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The Woman Who Sold $300 Million

It was almost entirely one building that made Nancy Tassone the top-producing Chicago-area real estate agent last year. But oh, what a building.

Illustration: Adam Cruft

Jameson Sotheby’s International Realty Broker Nancy Tassone will be the first to admit that 2018 was an extreme outlier for her. “Obviously, it’s largely about No. 9 Walton,” she says, acknowledging that the new luxury Gold Coast high-rise — for which she had exclusive rights — brought in nearly triple the revenue of all her other sales. (Certain high-profile No. 9 Walton deals, like Ken Griffin’s record-setting $59 million purchase of the top four floors, were handled directly by the developer.) In all, she delivered a whopping $296 million in residential sales last year, more than any other local agent or team of agents. (At the typical 2.5 to 3 percent commission, that would put her take at around $8 million, before splitting it with the brokerage.) Here, Tassone walks us through her monumental year and offers some insight on market trends.

Q: Just how atypical was last year for you?

A: I typically do $40 million to $50 million a year. But also keep in mind I have worked since 2014 on No. 9 Walton, and we only closed the majority in 2018.

Q: How did No. 9 Walton become such a hot property preconstruction?

A: It was completely word of mouth. People that Jim Letchinger, the developer, knew came first, then they told their friends. One night, Jim went back to the office because he’d forgotten something, and a buyer from the suburbs and their broker walked in. They signed the contract that night. A big selling point is that it has extremely high-end hotellike features.

Q: How did you land the exclusive rights for such a choice project?

A: It goes back to the beginning of my real estate career. In early 2001, I was interested in moving, and I read this little blurb in the Tribune about a townhouse development, Columbia Place, over on Paulina and Diversey. I booked a meeting with Jim in his office and we looked through floor plans and pricing, and we got to talking. He was wondering who was going to sell the project. I don’t know what came over me, but I said, “I’ll sell it.” He laughed and said, “I think we just got our first buyer — and I think we just hired someone.” I resigned from my marketing job at Accenture, and that was that. Eventually, I went to work at Jameson Sotheby’s. Then Jim called me in August 2014. I hadn’t sold with him since 2009. I was waiting to pick up my daughter at gymnastics. When he asked me to be the broker on No. 9 Walton, I couldn’t breathe.

Q: Do you have anything at the scale of No. 9 Walton on the horizon?

A: Yes, One Chicago in River North. That’s an approximately $350 million sellout. We should be opening the sales center in late fall. It’s a completely integrated lifestyle: There’s indoor-outdoor dining, swimming pools, parks, restaurants, a workout facility, a full-service spa, and a Whole Foods attached. You don’t have to leave the building if you don’t want to.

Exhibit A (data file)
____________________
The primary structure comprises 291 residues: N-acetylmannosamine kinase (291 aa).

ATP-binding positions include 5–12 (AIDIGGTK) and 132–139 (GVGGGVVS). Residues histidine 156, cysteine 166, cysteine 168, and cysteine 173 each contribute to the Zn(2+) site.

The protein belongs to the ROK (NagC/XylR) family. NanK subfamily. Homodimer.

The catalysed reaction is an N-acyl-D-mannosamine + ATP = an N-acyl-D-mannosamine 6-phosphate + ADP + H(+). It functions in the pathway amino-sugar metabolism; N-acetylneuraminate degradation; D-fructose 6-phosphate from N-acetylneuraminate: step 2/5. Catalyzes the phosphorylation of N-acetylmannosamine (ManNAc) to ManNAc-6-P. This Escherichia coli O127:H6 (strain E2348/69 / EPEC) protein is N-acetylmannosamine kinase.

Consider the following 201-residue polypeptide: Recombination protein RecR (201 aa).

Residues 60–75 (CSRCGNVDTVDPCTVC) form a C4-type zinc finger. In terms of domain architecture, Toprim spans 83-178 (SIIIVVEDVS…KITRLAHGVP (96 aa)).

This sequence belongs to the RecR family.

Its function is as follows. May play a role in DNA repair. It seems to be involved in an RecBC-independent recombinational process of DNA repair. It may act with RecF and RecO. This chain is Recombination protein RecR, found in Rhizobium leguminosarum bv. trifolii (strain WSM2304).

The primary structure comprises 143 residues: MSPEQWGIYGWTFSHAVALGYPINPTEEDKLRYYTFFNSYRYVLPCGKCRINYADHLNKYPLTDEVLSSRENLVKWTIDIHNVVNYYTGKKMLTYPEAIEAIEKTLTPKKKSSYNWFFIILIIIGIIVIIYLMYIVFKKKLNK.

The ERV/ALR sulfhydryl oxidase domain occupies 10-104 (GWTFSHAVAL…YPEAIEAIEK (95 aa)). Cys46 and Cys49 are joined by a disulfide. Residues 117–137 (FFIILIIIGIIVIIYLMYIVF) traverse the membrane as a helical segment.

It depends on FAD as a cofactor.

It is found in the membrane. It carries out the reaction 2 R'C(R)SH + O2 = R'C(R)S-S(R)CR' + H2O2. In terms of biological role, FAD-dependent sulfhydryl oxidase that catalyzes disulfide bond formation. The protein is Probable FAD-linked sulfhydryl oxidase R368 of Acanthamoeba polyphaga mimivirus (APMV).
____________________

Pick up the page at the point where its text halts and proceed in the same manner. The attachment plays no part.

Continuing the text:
Q: What trends are you seeing in home design?

A: Right now the mass market wants Restoration Hardware: white, gray, modern, and sleek. I’m also noticing a shift toward sustainable, more casual design, with lighter woods and simple layouts. Big, friendly, light kitchens are in; formal dining rooms are on their way out.

Q: Any shifts in the market?

A: At the high end, I’m seeing people move from houses back to condos. It’s not downsizing; it’s smart-sizing. People still want to live with all of the stuff and space they’ve acquired in the suburbs, but they recognize a shift in their lifestyles — they don’t want to take care of the lawn or call the roofer.

Q: From the outside, your profession looks like one where you can just walk in and get rich quick. Is that a misconception?

A: Oh yeah. Everyone thinks, I’m going to go into real estate and make a lot of money. But every year, you start at zero. I have seen a boom, a crash, and a readjustment period. Sales is a talent and it’s a trained skill. To succeed, you have to have an appreciation for human beings. I spent a half hour today talking to clients who are panicking because they are under contract in the suburbs while trying to sell their home in the city and the market is tough. I’m not always about selling. Sometimes you just have to listen and rub someone’s back.

photography: Andrew Miller

The Perks of Chicago’s Hottest New Address

No. 9 Walton in the Gold Coast has lured A-list athletes (Jason Heyward and Patrick Kane) and the state’s richest man (hedge fund billionaire Ken Griffin). Nancy Tassone highlights a few amenities that come with the $1,141-per-square-foot price tag.

HOUSE CAR AND DRIVER (1)

A full-time chauffeur in a Cadillac Escalade is at the ready to pilot residents. “It’s like a personal Uber service.” But plusher. “The car doors are opened for you.”

PRIVATE WINE STORAGE (2)

For $250 a year, residents can make use of one of the 42 lockers in the climate- controlled, wood-lined room. “A lot of buyers have private wine storage in their units, but this is great for overflow, instead of going to your offsite storage facil- ity.” Call downstairs, and the staff will bring up your Château Lafite.

DOG RUN

The fourth floor includes an 875-square-foot stretch of turf. “It’s a great selling point for people who are coming from the suburbs and have larger dogs. You don’t have to go outside in the rain and wind and snow.”

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